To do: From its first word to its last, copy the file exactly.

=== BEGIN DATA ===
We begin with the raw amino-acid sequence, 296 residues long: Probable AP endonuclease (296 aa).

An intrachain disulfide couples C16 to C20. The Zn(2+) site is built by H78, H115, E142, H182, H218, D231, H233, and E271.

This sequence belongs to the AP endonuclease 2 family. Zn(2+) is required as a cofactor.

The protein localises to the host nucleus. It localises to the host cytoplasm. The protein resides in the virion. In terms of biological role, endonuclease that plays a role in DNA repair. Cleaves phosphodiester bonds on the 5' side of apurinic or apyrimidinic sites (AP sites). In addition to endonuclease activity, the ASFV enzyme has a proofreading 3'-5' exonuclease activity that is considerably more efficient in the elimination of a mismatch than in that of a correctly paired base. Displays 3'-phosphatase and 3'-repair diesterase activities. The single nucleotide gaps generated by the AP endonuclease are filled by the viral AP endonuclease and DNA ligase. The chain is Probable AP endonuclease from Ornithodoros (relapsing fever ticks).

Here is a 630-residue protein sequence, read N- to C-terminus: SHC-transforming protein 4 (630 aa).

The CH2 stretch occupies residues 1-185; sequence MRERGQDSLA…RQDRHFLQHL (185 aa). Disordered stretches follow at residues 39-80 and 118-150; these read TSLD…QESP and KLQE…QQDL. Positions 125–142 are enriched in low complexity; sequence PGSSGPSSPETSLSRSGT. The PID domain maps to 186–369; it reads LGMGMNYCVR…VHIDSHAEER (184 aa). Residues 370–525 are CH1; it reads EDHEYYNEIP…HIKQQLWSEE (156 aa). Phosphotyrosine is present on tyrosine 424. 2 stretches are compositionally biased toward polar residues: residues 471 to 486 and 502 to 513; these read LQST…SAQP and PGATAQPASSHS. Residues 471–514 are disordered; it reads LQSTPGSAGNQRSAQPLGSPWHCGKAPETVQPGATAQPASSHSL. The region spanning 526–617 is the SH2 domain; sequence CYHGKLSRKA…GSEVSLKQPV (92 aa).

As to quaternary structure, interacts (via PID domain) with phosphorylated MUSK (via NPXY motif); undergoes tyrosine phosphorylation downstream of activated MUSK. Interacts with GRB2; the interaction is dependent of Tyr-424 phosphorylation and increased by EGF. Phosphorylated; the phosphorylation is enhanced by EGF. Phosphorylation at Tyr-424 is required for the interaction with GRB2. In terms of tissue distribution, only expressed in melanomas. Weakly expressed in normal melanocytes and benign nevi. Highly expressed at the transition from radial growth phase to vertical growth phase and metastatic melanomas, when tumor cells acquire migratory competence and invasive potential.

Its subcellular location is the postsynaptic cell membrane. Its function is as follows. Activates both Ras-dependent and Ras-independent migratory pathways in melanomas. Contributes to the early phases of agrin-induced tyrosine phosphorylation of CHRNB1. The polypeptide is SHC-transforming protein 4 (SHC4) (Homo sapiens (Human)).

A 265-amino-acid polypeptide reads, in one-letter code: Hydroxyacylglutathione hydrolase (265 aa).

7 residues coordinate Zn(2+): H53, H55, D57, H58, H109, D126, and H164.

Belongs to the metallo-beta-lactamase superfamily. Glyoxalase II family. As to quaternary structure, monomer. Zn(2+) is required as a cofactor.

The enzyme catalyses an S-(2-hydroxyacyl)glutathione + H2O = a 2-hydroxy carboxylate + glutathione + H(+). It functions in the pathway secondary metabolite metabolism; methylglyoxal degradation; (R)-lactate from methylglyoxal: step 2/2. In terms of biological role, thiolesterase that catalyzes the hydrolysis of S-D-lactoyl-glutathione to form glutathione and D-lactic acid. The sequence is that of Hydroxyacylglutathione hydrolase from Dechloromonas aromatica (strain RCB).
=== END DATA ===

We begin with the raw amino-acid sequence, 296 residues long: Probable AP endonuclease (296 aa).

An intrachain disulfide couples C16 to C20. The Zn(2+) site is built by H78, H115, E142, H182, H218, D231, H233, and E271.

This sequence belongs to the AP endonuclease 2 family. Zn(2+) is required as a cofactor.

The protein localises to the host nucleus. It localises to the host cytoplasm. The protein resides in the virion. In terms of biological role, endonuclease that plays a role in DNA repair. Cleaves phosphodiester bonds on the 5' side of apurinic or apyrimidinic sites (AP sites). In addition to endonuclease activity, the ASFV enzyme has a proofreading 3'-5' exonuclease activity that is considerably more efficient in the elimination of a mismatch than in that of a correctly paired base. Displays 3'-phosphatase and 3'-repair diesterase activities. The single nucleotide gaps generated by the AP endonuclease are filled by the viral AP endonuclease and DNA ligase. The chain is Probable AP endonuclease from Ornithodoros (relapsing fever ticks).

Here is a 630-residue protein sequence, read N- to C-terminus: SHC-transforming protein 4 (630 aa).

The CH2 stretch occupies residues 1-185; sequence MRERGQDSLA…RQDRHFLQHL (185 aa). Disordered stretches follow at residues 39-80 and 118-150; these read TSLD…QESP and KLQE…QQDL. Positions 125–142 are enriched in low complexity; sequence PGSSGPSSPETSLSRSGT. The PID domain maps to 186–369; it reads LGMGMNYCVR…VHIDSHAEER (184 aa). Residues 370–525 are CH1; it reads EDHEYYNEIP…HIKQQLWSEE (156 aa). Phosphotyrosine is present on tyrosine 424. 2 stretches are compositionally biased toward polar residues: residues 471 to 486 and 502 to 513; these read LQST…SAQP and PGATAQPASSHS. Residues 471–514 are disordered; it reads LQSTPGSAGNQRSAQPLGSPWHCGKAPETVQPGATAQPASSHSL. The region spanning 526–617 is the SH2 domain; sequence CYHGKLSRKA…GSEVSLKQPV (92 aa).

As to quaternary structure, interacts (via PID domain) with phosphorylated MUSK (via NPXY motif); undergoes tyrosine phosphorylation downstream of activated MUSK. Interacts with GRB2; the interaction is dependent of Tyr-424 phosphorylation and increased by EGF. Phosphorylated; the phosphorylation is enhanced by EGF. Phosphorylation at Tyr-424 is required for the interaction with GRB2. In terms of tissue distribution, only expressed in melanomas. Weakly expressed in normal melanocytes and benign nevi. Highly expressed at the transition from radial growth phase to vertical growth phase and metastatic melanomas, when tumor cells acquire migratory competence and invasive potential.

Its subcellular location is the postsynaptic cell membrane. Its function is as follows. Activates both Ras-dependent and Ras-independent migratory pathways in melanomas. Contributes to the early phases of agrin-induced tyrosine phosphorylation of CHRNB1. The polypeptide is SHC-transforming protein 4 (SHC4) (Homo sapiens (Human)).

A 265-amino-acid polypeptide reads, in one-letter code: Hydroxyacylglutathione hydrolase (265 aa).

7 residues coordinate Zn(2+): H53, H55, D57, H58, H109, D126, and H164.

Belongs to the metallo-beta-lactamase superfamily. Glyoxalase II family. As to quaternary structure, monomer. Zn(2+) is required as a cofactor.

The enzyme catalyses an S-(2-hydroxyacyl)glutathione + H2O = a 2-hydroxy carboxylate + glutathione + H(+). It functions in the pathway secondary metabolite metabolism; methylglyoxal degradation; (R)-lactate from methylglyoxal: step 2/2. In terms of biological role, thiolesterase that catalyzes the hydrolysis of S-D-lactoyl-glutathione to form glutathione and D-lactic acid. The sequence is that of Hydroxyacylglutathione hydrolase from Dechloromonas aromatica (strain RCB).